The ClownThe Clown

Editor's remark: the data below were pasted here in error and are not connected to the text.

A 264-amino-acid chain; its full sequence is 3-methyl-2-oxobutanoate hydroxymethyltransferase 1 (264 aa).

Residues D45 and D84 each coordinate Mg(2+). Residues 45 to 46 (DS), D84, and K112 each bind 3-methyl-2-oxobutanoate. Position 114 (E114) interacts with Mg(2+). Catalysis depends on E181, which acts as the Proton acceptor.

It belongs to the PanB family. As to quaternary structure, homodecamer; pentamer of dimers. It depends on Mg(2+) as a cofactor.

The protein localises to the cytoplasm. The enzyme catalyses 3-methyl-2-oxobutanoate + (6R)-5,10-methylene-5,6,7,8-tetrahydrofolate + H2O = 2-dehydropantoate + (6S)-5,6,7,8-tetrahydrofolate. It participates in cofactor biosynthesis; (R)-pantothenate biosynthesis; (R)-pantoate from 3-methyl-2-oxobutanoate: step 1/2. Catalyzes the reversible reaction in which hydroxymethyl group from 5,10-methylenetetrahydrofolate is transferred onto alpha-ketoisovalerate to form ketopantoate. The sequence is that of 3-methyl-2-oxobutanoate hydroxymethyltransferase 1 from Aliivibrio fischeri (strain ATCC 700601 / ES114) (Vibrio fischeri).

In October of 1916, a German circus came to town. During a break between shows, a clown named Gero snuck behind the tent to have a drink before the evening show. After finishing his flask he noticed a small boy laying in the grass. The child was lifeless and turning blue. In a panic, the clown scooped up the child and carried him to the town square. Gasping for air, alcohol on his breath, screaming for help in German, holding a lifeless boy, and wearing a clown costume, Gero's heroism doomed him. The townspeople mistakenly (but understandably) thought the clown must be guilty of an awful crime, but even so, their violent, mob-fueled reaction is a blight on the name of the State of Illinois. Outraged parents and citizens, already distrustful of Germans thanks to World War I, worked themselves into a bloodthirsty frenzy and attacked the circus. After surrounding the clown tent, trapping all of the clowns inside, the father of the dead boy set fire to the tent. Not one clown survived. The circus manager, afraid for his own life, packed up the trucks and left while the fire raged. Twelve clowns were killed that day, and it was later discovered that the boy had died from an allergic reaction to a bee sting. The Clown’s demise was so violent and unjust, that their souls never did find rest in the graveyard. The Twins heard their screams in the night and brought them back to the light.